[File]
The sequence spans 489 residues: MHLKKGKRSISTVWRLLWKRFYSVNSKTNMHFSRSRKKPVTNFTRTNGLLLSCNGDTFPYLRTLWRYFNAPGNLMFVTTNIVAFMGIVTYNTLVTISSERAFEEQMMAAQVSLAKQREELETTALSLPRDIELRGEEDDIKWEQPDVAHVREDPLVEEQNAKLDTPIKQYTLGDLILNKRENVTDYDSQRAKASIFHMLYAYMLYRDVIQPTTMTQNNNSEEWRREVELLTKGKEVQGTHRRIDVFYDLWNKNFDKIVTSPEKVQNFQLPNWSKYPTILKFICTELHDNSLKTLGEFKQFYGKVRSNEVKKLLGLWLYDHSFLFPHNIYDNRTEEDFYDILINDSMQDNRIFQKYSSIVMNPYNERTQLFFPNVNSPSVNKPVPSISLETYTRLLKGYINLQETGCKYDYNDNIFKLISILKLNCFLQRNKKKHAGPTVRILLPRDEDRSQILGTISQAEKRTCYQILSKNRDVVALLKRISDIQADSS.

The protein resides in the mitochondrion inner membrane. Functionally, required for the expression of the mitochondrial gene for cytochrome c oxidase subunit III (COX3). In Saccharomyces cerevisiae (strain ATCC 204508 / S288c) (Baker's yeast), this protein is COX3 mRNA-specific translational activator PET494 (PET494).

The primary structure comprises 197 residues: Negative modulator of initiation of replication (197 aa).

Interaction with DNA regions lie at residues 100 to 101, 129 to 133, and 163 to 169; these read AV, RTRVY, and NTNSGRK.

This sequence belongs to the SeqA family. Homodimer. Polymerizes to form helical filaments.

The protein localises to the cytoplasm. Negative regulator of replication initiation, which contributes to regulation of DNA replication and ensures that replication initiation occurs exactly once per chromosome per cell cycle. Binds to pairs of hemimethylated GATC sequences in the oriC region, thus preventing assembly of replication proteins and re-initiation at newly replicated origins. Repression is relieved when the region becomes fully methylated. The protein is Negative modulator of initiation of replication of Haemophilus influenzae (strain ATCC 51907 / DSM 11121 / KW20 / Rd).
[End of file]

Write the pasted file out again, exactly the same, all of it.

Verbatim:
The sequence spans 489 residues: MHLKKGKRSISTVWRLLWKRFYSVNSKTNMHFSRSRKKPVTNFTRTNGLLLSCNGDTFPYLRTLWRYFNAPGNLMFVTTNIVAFMGIVTYNTLVTISSERAFEEQMMAAQVSLAKQREELETTALSLPRDIELRGEEDDIKWEQPDVAHVREDPLVEEQNAKLDTPIKQYTLGDLILNKRENVTDYDSQRAKASIFHMLYAYMLYRDVIQPTTMTQNNNSEEWRREVELLTKGKEVQGTHRRIDVFYDLWNKNFDKIVTSPEKVQNFQLPNWSKYPTILKFICTELHDNSLKTLGEFKQFYGKVRSNEVKKLLGLWLYDHSFLFPHNIYDNRTEEDFYDILINDSMQDNRIFQKYSSIVMNPYNERTQLFFPNVNSPSVNKPVPSISLETYTRLLKGYINLQETGCKYDYNDNIFKLISILKLNCFLQRNKKKHAGPTVRILLPRDEDRSQILGTISQAEKRTCYQILSKNRDVVALLKRISDIQADSS.

The protein resides in the mitochondrion inner membrane. Functionally, required for the expression of the mitochondrial gene for cytochrome c oxidase subunit III (COX3). In Saccharomyces cerevisiae (strain ATCC 204508 / S288c) (Baker's yeast), this protein is COX3 mRNA-specific translational activator PET494 (PET494).

The primary structure comprises 197 residues: Negative modulator of initiation of replication (197 aa).

Interaction with DNA regions lie at residues 100 to 101, 129 to 133, and 163 to 169; these read AV, RTRVY, and NTNSGRK.

This sequence belongs to the SeqA family. Homodimer. Polymerizes to form helical filaments.

The protein localises to the cytoplasm. Negative regulator of replication initiation, which contributes to regulation of DNA replication and ensures that replication initiation occurs exactly once per chromosome per cell cycle. Binds to pairs of hemimethylated GATC sequences in the oriC region, thus preventing assembly of replication proteins and re-initiation at newly replicated origins. Repression is relieved when the region becomes fully methylated. The protein is Negative modulator of initiation of replication of Haemophilus influenzae (strain ATCC 51907 / DSM 11121 / KW20 / Rd).